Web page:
While You Sleep
A house full of secrets…
The McBride house lies on a remote Scottish island, isolated and abandoned. A century ago, a young widow and her son died mysteriously there. Last year a local boy, visiting for a dare, disappeared without a trace.
A woman alone at night…
For Zoe Adams, the house offers an escape from her failing marriage. But when night falls, her peaceful retreat is disrupted—scratches at the door, strange voices—and Zoe is convinced she is being watched.
A threat that lurks in the shadows…
The locals tell Zoe the incidents are merely echoes of the house’s dark past. Zoe is sure the danger is all too real—but can she uncover the truth before she is silenced?
Title: While You Sleep | Author: Stephanie Merritt | Publisher: HarperCollins | Pages: 401 | ISBN: 9780008248239 | Publication date: 8th January 2018 | Source: ARC .mobi from Net Galley
‘While You Sleep’ is a great example of the kind of mis-marketing that seems commonplace in the publishing business. Looking at the cover you’d take it to be the kind of domestic thriller that is very popular at the moment – sympathetic female character in a familiar environment experiences mild peril in a way that could happen to you! I’m a bit tired of that kind of thing, so thankfully ‘While You Sleep’ isn’t like that at all.
Stephanie Merritt’s book is a beguiling and for the most part very successful blend of mystery, gothic horror, folklore and romance. In fact it draws on so many different genres that I did debate for a while whether I should review it on CriminOlly at all. The mystery element is strong enough though, that I think crime fans will enjoy it.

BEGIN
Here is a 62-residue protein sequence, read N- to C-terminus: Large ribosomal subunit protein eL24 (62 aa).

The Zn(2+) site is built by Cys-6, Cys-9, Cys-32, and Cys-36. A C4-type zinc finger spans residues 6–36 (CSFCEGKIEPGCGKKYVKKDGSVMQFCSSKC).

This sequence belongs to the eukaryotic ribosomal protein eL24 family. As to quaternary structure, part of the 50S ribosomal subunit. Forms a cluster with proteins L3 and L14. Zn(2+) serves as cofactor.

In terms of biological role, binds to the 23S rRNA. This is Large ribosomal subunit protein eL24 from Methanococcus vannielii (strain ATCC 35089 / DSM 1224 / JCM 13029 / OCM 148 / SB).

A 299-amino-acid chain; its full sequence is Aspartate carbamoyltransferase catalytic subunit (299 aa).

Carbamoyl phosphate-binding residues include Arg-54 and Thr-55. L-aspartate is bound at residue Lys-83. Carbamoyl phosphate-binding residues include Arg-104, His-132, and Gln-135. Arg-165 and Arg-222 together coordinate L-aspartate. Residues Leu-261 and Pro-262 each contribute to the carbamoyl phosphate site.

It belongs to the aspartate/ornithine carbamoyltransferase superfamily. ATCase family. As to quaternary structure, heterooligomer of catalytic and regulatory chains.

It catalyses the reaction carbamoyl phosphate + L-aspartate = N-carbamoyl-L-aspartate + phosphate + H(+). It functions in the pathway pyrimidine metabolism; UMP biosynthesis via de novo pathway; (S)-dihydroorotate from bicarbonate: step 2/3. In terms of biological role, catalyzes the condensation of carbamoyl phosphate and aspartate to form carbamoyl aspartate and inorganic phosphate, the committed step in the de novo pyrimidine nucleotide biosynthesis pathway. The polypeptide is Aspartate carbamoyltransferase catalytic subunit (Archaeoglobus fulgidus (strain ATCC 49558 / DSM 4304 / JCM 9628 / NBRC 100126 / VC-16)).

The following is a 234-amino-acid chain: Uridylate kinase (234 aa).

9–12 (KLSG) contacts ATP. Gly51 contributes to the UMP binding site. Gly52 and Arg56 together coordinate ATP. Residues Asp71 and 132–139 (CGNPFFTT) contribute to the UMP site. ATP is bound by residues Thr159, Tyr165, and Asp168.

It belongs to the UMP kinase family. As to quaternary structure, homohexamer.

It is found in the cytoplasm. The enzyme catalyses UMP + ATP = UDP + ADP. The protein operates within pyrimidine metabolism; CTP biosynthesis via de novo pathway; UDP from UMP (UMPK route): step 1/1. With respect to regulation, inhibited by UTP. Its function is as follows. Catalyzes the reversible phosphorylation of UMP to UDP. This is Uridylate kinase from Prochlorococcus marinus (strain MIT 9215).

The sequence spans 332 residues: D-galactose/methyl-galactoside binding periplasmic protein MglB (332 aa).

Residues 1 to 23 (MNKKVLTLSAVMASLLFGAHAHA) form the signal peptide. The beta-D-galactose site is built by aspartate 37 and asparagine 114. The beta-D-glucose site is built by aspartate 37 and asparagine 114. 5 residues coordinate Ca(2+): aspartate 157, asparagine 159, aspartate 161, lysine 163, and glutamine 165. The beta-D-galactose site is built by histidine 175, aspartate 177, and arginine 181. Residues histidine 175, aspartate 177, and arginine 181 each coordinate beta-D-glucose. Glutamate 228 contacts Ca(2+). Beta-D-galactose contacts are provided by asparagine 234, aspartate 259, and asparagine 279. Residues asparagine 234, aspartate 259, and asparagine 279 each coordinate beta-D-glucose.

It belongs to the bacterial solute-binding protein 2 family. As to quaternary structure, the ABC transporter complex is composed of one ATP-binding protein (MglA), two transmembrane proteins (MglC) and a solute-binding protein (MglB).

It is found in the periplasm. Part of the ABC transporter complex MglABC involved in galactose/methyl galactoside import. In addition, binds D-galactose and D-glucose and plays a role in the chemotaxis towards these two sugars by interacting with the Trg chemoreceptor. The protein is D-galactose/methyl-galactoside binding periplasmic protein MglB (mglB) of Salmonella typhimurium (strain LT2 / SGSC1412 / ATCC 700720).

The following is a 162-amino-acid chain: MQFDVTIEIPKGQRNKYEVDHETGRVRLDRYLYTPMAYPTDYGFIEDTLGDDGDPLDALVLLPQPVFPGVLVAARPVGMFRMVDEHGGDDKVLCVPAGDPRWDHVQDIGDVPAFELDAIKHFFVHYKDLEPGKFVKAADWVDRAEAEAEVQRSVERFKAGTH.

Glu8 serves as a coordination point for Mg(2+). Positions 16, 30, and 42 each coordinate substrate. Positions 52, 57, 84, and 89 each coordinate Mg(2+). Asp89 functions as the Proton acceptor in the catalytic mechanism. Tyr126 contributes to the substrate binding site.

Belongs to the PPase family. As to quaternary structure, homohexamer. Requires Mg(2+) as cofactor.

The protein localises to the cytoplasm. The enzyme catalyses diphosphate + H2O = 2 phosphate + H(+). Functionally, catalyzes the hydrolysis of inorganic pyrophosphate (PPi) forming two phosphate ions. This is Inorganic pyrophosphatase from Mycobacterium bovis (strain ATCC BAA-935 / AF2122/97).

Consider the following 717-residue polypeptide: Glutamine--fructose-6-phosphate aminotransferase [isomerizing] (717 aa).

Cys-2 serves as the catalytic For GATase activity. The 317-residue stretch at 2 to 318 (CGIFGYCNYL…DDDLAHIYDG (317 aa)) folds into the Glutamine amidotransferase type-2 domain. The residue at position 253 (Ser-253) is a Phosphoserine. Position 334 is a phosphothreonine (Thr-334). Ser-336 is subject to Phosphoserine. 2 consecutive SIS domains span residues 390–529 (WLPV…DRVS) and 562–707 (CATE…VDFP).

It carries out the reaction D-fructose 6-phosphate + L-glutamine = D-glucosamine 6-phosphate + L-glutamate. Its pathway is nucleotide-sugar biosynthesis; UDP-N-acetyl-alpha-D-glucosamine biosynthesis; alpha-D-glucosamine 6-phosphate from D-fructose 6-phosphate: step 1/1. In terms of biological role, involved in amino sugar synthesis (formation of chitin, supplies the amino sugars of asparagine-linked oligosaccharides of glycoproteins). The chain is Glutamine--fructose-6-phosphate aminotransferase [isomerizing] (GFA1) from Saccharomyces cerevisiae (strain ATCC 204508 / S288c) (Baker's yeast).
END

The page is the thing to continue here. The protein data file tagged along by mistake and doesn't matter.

The heroine is 40-something American Zoe, who travels to a remote Scottish island to rest and reset her life. She stays in the recently renovated McBride house, a place with a dark history, and soon finds it leaching into her dreams. As the plot progresses she learns more about the tragic events that took place there in Victorian times, and also that a local boy went missing nearby. With the setup efficiently delivered, the rest of the book focuses on Zoe’s attempts to unravel the twin mysteries, helped by the island’s school teacher/romantic interest Edward and local historian Charles.
There are two things that make the book work as well as it does: the characters and Merritt’s skilfull blend of the genre’s I mentioned above. Zoe is convincing and easy to sympathise with, even when it feels like her perception of what is happening around her is unreliable. I found it easy as a reader to put myself in her shoes, alone and isolated in a community that doesn’t welcome strangers. Whilst there is a quite a rich supporting cast of named characters, it’s the community as a whole that really comes through – suspicious, superstitious and clinging to ideas formed a hundred years previously. The mystery of what really happened in the McBride house hangs over the whole island, and the gradual revelation of it, along with the more recent disappearance, makes for gripping reading.
A large part of the mystery is whether or not anything supernatural is at play, either in Victorian times or the present day. Merritt does a great job of keeping the reader guessing, walking that fine tightrope where you never know if something weird really is going on or if it’s just in the character’s imaginations.
I really enjoyed it, finding it a compelling, accomplished read. It’s never truly scary or shocking, but it is a very satisfying read and one I’d definitely recommend if you’re after something a little different from the normal crime fare.